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Read Hamlet

  • to
  • Greenlake Library

    7364 E Green Lake Dr N, Seattle, WA (map)

    47.681260 -122.326930

  • "Something is rotten in the state of Denmark."

    You have been watching events unfold around the castle of Elsinore for some time now - sometimes it feels like a few weeks, sometimes years. Sometimes you see things through a veil, a fog, from a distant place of pain. But when twilight falls, everything shines in high relief. You are there and that veil is swept away.

    "What art thou that usurpest this time of night, 
    ... by heaven I charge thee, speak."

    Your son Hamlet has returned from his studies abroad, to an environment both familiar and alien. You want to tell him that you have seen Ophelia reading and rereading his letters. You want to tell him that perhaps her father Polonius is a good councillor, if not a good listener. And that her brother Laertes could be an ally, not an obstacle.

    "I am thy father's spirit, 
    Doomed for a certain term to walk the night..."

    But when you see your son, beyond the veil, your immediate urge is to reach through and grab his arm and make him acknowledge what has happened to you. Your death, your betrayal, the fact that no one sees what truly occurred, becomes more of an obsession every day.

    "Revenge his foul and most unnatural murder."

    While you lived, you couldn't see how consumed your brother Claudius was with his envy of your power and his desire for your wife, Gertrude. Now, since he dropped that poison in your ear, you can't stop watching how he has acted to take everything that was yours.

    "Murder most foul, as in the best it is, 
    But in this most foul, strange, and unnatural."

    But there are rules to this half-life after death. And you cannot reach through to Hamlet. Instead you pace here upon the ramparts of your castle each night, willing him to come to you, so you can finally be seen. And heard.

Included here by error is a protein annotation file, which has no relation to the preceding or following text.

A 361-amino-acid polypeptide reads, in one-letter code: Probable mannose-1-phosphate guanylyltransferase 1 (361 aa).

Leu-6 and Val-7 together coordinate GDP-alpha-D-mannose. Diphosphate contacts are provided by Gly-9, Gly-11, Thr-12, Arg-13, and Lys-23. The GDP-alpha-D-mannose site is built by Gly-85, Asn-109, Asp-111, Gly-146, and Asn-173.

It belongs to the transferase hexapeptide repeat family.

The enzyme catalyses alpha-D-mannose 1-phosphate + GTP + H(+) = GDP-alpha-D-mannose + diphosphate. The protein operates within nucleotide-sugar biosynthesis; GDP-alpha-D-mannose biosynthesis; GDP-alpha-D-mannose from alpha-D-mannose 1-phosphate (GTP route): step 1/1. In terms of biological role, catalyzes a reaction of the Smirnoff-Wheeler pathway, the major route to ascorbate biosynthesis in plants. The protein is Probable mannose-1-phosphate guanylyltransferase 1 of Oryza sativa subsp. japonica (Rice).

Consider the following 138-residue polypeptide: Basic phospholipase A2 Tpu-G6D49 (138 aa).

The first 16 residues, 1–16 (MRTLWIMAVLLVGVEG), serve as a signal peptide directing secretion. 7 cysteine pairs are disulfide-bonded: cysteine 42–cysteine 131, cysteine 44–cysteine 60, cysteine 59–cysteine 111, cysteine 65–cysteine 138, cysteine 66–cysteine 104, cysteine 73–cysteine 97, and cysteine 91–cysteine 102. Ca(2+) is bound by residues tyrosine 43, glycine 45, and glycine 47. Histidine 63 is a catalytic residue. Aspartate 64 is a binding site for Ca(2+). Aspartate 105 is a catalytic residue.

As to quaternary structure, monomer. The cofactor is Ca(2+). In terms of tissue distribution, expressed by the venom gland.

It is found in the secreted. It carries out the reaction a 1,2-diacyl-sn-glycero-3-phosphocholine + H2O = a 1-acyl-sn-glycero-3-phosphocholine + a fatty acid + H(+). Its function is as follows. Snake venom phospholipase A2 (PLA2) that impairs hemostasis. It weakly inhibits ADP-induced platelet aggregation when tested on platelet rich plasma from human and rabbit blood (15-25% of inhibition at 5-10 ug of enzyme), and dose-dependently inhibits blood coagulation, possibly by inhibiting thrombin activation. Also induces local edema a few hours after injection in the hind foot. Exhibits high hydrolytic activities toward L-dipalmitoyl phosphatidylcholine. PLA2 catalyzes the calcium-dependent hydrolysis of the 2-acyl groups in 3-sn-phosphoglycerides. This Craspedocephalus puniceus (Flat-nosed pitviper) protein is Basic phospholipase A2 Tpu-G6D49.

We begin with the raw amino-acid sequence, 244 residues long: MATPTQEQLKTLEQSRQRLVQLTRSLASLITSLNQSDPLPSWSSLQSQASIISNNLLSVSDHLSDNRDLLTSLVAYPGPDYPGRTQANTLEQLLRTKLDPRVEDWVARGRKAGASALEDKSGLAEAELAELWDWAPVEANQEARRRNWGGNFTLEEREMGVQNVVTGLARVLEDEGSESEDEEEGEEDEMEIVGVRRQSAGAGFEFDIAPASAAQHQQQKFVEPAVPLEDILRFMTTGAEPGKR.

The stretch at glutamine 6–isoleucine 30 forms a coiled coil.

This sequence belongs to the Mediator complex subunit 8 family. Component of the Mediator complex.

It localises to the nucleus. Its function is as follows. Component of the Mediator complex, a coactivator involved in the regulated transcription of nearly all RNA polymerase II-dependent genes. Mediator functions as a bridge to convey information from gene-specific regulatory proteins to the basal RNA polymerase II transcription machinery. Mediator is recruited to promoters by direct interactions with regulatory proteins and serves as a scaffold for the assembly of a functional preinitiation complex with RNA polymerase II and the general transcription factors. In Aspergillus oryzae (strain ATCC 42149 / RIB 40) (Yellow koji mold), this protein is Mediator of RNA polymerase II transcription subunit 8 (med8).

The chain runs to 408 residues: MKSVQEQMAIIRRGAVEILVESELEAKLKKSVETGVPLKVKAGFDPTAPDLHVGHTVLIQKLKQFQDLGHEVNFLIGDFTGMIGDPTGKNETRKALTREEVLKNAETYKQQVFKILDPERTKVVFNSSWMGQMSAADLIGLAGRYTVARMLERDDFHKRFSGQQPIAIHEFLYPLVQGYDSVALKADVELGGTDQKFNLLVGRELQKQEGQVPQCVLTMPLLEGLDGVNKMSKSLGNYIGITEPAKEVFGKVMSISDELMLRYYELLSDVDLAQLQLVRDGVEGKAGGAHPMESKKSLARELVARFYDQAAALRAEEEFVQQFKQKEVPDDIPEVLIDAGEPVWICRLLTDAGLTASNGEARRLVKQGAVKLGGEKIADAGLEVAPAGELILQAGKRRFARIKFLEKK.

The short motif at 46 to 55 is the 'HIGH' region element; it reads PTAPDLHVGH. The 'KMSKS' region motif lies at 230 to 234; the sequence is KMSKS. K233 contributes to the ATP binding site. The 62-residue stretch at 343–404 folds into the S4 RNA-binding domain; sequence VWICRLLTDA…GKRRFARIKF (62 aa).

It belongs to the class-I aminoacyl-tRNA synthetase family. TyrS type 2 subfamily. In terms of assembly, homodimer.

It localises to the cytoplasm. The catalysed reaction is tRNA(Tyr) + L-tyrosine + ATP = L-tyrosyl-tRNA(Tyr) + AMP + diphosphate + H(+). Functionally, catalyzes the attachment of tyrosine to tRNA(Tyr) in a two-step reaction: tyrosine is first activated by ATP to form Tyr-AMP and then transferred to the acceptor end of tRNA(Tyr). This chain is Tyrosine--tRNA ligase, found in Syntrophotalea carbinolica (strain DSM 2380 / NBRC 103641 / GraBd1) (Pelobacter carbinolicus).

And be revenged.

    "The time is out of joint. O, cursed spite, 
    That ever I was born to set it right!"


    We begin with assigning parts, then we'll read the first half of the play. After taking a break, we'll read the second half of the play, and then those that are interested can stay for a discussion. 

    This is a library reading, so we'll be in the meeting room of the library. 

    Feel free to bring food and non-alcoholic drinks. 

    Please try to become familiar with the play ahead of time, whether that means reading the play, watching a production on stage or on film, or reading a summary. 

    Try to bring a copy of the play as well, whether a paper book or an electronic version. If you can't find a copy, contact the host and we'll see if we can find an extra. 

    Don't forget to update your RSVP if you find that you won't be able to make it.

    Be decisive and come start the New Year with Hamlet!  We look forward to reading with you!


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  • Nancy L.

    Many years ago I saw a production of Hamlet with Paul Jones in the title role. The gentleman shaking the maracas in this video :)

    1 · Yesterday

    • Scott D.

      Ha! Maybe not as incongruous a career shift as it may seem- I can see where being a rock almost-star would be a good background for playing Hamlet.

      1 · Yesterday

    • Nancy L.

      He was actually quite good -- he was a cheeky, playful, insolent Hamlet, very physical and high-energy.


  • Scott D.

    Bravo Kristin! love your writing- very evocative, very thought-provoking.

    2 · November 16

  • Paul K.

    I greatly value this 'essay' from you, Kristin! I think this is the ghost's perspective Shakespeare may have intended us to include in our imaginings. Thanks!

    2 · November 17

Want to go?

Join and RSVP

19 going

  • Kristin
    Event Host

    "I like this place, And willingly could waste my time in it." - Celia, As You Like... more

  • erik B.

    I've always loved Shakespeare. I've visited and seen the bard's plays in... more

  • Joe

    I've taught college Shakespeare. Would like to meet others who share this interest.

  • Rena B. +1
  • Nancy L.

    The lunatic, the lover, and the poet, Are of imagination all compact

  • Roberta M.

    Hi All, I'm a former member of the Second City in Chicago, have taught improv at Cornish College... more

  • Leslie S.

    "For women are as roses, whose fair flower, Being once display'd, doth fall that very hour."

  • Margret

    Have read Shakespeare growing up in German-- part of that culture, just like Goethe-- later... more

  • Jim W.

    I enjoy reading plays aloud. I'm a theatre buff (OSF, ACT, SRT, etc.) Shakespeare and modern plays.

  • Donna

    I was a theater major in college and have been away from the stage for a long time. Shakespeare...­ more

  • Scott D.

    There's no better way to learn this material than reading it aloud, and in the company of such... more

  • Barbara

    Favorite Shakespeare play: "Hamlet" ... more

  • Paul K.

    "He had the ability to put himself in your place, and then--to speak. Sympathetic...­ more

1 not going

(See all)
  • Margaret

    Seattle native; grew up studying ballet and piano at Cornish; in my 20's studied acting and... more

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